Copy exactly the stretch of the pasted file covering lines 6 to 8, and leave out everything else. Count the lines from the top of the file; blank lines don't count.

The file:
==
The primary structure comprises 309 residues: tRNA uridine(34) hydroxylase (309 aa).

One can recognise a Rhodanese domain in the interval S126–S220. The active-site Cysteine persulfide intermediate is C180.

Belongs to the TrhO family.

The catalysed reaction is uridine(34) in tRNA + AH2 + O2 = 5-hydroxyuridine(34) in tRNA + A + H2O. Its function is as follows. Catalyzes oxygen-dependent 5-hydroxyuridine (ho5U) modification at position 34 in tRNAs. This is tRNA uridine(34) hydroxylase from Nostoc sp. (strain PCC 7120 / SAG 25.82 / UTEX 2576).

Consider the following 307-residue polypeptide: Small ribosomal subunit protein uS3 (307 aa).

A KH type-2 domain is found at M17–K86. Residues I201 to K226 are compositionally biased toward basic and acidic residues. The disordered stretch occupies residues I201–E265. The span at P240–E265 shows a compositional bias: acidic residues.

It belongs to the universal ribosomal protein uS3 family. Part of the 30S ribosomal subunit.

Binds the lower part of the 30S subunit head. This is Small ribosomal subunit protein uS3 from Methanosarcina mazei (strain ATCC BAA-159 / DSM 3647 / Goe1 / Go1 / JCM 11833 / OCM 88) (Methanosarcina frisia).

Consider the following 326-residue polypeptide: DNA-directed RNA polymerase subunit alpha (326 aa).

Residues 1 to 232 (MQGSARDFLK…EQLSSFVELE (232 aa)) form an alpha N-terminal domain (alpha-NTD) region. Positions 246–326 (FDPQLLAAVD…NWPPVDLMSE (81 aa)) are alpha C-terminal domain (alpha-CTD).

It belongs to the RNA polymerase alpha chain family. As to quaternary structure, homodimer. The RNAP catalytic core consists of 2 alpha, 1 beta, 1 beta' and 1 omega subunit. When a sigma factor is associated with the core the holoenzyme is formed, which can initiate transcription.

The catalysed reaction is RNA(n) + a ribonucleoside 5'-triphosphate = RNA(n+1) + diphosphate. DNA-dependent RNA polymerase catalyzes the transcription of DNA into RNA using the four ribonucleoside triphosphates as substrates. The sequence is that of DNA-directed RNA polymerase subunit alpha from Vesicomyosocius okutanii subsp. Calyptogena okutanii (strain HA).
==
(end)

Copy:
A KH type-2 domain is found at M17–K86. Residues I201 to K226 are compositionally biased toward basic and acidic residues. The disordered stretch occupies residues I201–E265. The span at P240–E265 shows a compositional bias: acidic residues.

It belongs to the universal ribosomal protein uS3 family. Part of the 30S ribosomal subunit.

Binds the lower part of the 30S subunit head. This is Small ribosomal subunit protein uS3 from Methanosarcina mazei (strain ATCC BAA-159 / DSM 3647 / Goe1 / Go1 / JCM 11833 / OCM 88) (Methanosarcina frisia).